Based on my own experiences and hearing the stories of others, I’ve often noticed that my reactions towards death by suicide vary depending on context. For example, in the case of Brittany Maynard, a woman with terminal brain cancer who chose death with dignity (physician-assisted suicide), I felt an outpouring of respect and compassion. It was a decision that seemed logical, thought-out, and well-planned. She reached out beyond her experience, consulted her loved ones as well as professionals, and made the decision that would best suit her. Her experience seemed to have a different tone than someone unexpectedly taking their life. From my own experience, I feel deep love, empathy, and sorrow for the second scenario – for an unplanned suicide. Why the difference? I recognize that I don’t know it all. I can’t see all perspectives, all truths. From my own failed attempt to the sudden and unexpected deaths by suicide of others, what makes me ache for the scenario, is the intensity of silent pain and suffering the individual may have been undergoing. Depression is real. Accumulated psychic, emotional, and mental pain is very real. Unprocessed trauma is real. Mental health awareness is vital. Yet in addition to a sensibility to mental illness, I think it’s important that we recognize that the culture that we’ve created isn’t conducive to well-being. In the past two-decades the incidence of mental illness has increased. Is it possible that the majority of a society is pathological? Or is it the case that the increased rate in incidence of mental illness is a symptom of a sick culture, of a deeper issue?
In the case of Brittany Maynard, her pain, though not first-hand experienced by the people in her life, was made vocal. It was out in the open. This is not to say that her death wasn’t difficult for her loved ones. I can imagine that it was heart-wrenching as loss can be, but there was an understanding, a knowingness of the pain that was to come. Yet, there are a lot of people that suffer in silence.
So, if you suspect that someone is in deep pain or going through a difficult situation, or even openly declare that they are feeling suicidal, what can you do? Before I begin, I’d like to state that I’m not a licensed mental health professional. What I’m going to write in the sentences to come is based on my experience while being on the edge as well as my listening to the experience of others. First, I’d like to bring up the gift of presence. To be present without trying to change another is in my opinion the ultimate gift of love. I know it can be tempting to try to steer a suffering person to look at the “positive” side of life, but from my experience and that of sitting with others, the power of seeing someone and acknowledging their current reality, regardless of what that may be, is powerful. There is potency in being seen, in being heard, in being held. Secondly, remember why you love them. Remember the beautiful qualities you see in that person and tell them why you care for them and their existence. If possible, try to make it organic and authentic. Try to not make it sound like a “this is why I don’t want to lose you” pre-rehearsed speech. Remind them that they have worth and value by just being. Thirdly, extend invitations. Even if your invitations are not accepted, invite them to hang out, to grab a meal, to grab coffee, to do something they enjoy. Lastly, if you feel at a loss, don’t hesitate to reach out for help from someone that might be able to support you. Having difficult conversations can be one of the most intimidating parts of the human experience.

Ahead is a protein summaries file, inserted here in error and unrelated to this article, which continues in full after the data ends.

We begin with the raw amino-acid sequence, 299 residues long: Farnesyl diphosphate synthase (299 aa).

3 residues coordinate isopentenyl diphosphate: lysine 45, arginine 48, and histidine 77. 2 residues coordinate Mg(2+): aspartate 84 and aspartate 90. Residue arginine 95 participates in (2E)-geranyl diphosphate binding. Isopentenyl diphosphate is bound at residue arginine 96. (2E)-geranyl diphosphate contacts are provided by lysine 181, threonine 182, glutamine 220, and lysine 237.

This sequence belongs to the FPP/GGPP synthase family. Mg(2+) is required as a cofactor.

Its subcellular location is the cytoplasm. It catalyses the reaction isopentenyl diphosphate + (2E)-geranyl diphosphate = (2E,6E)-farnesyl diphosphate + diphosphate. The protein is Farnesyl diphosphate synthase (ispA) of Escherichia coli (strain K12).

I haven’t covered the complexity of suicide nor explored all the little nuances that have exploration potential in this think-piece. From living, I’ve gathered that the human experience is grey and in technicolor rather than black and white. Over the years, I’ve learned that even if you have the best of intentions and put forth an incredible amount of effort towards everything you do, sometimes you will lose. Failure is part of the human experience. I’ve also learned, that while you can hold space, love, and be there for another, you don’t get to control other people. We all have our own agency. We all have the right to make choices. And when the choices of another or others in general don’t seem to make sense to you, I invite you to try to make space for the possibility that there might be something to the situation that you can’t see. That there might be a bigger picture and hidden details that may never make their way to the surface. The human experience invites us to make space for mystery. Death, the unknown, is an invitation to reflect in the mysteries of being. Perhaps, there is more to this life than what the eyes can see. It wouldn’t be a stretch to say: in life, there are parts unknown.
I’ve managed to ride through the swells of life with beautiful carving. I’ve fallen into the ocean, the depths of the unconscious, and nearly drowned, more times than I can count. I’ve done it all in silence. I’ve turned ruins into cities. I’ve transmuted pain into fuel and alchemized sorrow into power. I’ve sat with trauma, have sailed through chaos, and have surfed through life toppled by currents of despair. I’ve done it all in silence. With a near unbearable flexibility: The way of the snake.